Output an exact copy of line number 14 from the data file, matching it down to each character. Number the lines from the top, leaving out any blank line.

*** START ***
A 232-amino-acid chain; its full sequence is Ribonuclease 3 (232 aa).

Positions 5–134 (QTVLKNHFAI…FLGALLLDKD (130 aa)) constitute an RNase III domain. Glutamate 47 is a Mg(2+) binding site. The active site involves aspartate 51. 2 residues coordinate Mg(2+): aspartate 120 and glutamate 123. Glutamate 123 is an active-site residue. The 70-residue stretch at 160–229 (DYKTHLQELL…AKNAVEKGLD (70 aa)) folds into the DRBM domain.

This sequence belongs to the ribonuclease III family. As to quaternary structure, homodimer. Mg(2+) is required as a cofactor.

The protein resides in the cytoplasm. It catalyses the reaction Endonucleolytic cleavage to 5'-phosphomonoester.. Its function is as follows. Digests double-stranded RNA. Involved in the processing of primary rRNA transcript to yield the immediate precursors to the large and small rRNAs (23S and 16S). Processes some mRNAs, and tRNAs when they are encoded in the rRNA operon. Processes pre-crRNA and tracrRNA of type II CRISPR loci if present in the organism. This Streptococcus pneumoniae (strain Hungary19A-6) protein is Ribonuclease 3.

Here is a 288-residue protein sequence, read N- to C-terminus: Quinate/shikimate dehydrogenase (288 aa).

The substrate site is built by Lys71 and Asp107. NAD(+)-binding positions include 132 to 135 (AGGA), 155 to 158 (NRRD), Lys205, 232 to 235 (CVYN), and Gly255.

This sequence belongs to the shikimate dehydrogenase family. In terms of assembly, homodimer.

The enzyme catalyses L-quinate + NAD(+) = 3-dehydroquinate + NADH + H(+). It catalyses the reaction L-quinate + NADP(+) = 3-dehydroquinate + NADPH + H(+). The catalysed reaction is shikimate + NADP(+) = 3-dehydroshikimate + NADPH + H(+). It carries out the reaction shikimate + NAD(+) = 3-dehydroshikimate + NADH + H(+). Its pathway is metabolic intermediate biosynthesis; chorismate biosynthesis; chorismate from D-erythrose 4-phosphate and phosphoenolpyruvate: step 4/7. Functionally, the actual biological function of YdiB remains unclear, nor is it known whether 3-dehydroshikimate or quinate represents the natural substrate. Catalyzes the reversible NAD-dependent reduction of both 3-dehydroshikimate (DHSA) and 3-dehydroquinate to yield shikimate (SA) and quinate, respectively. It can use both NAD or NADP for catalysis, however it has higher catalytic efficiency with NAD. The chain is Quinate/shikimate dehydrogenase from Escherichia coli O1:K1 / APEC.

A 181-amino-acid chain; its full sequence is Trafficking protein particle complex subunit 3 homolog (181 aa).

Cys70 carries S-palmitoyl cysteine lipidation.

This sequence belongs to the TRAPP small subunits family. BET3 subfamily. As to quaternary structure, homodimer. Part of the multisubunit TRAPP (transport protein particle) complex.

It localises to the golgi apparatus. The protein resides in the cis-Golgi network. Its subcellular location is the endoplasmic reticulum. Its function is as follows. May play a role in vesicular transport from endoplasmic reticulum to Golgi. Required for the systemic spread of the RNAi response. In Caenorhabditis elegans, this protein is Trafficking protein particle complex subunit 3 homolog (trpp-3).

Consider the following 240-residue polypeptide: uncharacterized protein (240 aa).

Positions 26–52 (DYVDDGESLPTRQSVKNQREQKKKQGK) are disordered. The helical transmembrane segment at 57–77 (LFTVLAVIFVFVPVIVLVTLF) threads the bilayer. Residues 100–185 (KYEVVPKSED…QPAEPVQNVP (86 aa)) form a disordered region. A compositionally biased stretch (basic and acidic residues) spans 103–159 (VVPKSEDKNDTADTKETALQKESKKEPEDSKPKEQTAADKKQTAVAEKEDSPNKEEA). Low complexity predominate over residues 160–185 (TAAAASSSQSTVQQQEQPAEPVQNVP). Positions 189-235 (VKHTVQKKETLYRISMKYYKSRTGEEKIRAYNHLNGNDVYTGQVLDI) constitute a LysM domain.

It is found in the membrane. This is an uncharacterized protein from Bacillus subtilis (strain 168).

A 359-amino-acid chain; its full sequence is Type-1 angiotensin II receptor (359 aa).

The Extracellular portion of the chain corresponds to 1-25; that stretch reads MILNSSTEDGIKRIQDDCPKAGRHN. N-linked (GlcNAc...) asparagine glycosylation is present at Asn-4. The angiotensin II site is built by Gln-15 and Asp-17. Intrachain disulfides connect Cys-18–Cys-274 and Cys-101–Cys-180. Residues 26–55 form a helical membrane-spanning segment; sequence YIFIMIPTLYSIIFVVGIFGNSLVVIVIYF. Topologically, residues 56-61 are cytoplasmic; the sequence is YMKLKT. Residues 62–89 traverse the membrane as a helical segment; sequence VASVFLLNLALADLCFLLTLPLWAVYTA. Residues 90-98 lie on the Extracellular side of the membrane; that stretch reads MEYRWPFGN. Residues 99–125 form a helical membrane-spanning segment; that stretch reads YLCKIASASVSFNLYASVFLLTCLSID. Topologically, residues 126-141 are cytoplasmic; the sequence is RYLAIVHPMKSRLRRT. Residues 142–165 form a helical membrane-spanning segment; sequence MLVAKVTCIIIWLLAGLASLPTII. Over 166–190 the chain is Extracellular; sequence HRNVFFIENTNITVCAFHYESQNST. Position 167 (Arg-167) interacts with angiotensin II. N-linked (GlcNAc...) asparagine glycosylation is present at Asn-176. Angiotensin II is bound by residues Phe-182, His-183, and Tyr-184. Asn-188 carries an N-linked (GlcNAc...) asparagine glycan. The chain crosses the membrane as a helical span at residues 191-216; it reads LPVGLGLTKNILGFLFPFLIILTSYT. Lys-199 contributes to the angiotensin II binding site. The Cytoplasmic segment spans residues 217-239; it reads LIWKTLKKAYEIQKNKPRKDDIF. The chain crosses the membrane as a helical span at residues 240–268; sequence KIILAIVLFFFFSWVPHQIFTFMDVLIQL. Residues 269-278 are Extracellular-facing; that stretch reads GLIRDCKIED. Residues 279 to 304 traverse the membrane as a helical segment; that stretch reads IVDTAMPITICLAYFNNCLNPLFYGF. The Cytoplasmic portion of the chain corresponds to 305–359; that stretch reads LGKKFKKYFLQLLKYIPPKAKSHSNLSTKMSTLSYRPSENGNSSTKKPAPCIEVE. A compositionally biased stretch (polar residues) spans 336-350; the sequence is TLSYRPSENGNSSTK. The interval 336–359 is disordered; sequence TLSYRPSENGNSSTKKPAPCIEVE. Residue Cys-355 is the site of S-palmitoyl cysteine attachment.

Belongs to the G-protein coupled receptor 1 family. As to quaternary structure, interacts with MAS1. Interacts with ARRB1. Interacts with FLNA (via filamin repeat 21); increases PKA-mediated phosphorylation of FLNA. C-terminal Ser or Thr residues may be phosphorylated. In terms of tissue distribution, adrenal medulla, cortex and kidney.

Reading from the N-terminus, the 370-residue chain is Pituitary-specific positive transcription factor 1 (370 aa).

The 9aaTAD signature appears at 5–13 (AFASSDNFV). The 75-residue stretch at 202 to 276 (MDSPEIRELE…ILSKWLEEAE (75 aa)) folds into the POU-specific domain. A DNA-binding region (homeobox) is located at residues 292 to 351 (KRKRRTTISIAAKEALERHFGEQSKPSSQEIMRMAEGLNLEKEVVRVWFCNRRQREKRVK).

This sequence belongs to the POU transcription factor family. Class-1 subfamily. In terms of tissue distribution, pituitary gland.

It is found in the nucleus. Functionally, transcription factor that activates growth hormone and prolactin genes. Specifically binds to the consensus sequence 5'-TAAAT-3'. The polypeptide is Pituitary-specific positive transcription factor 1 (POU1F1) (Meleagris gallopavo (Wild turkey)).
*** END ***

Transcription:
Positions 26–52 (DYVDDGESLPTRQSVKNQREQKKKQGK) are disordered. The helical transmembrane segment at 57–77 (LFTVLAVIFVFVPVIVLVTLF) threads the bilayer. Residues 100–185 (KYEVVPKSED…QPAEPVQNVP (86 aa)) form a disordered region. A compositionally biased stretch (basic and acidic residues) spans 103–159 (VVPKSEDKNDTADTKETALQKESKKEPEDSKPKEQTAADKKQTAVAEKEDSPNKEEA). Low complexity predominate over residues 160–185 (TAAAASSSQSTVQQQEQPAEPVQNVP). Positions 189-235 (VKHTVQKKETLYRISMKYYKSRTGEEKIRAYNHLNGNDVYTGQVLDI) constitute a LysM domain.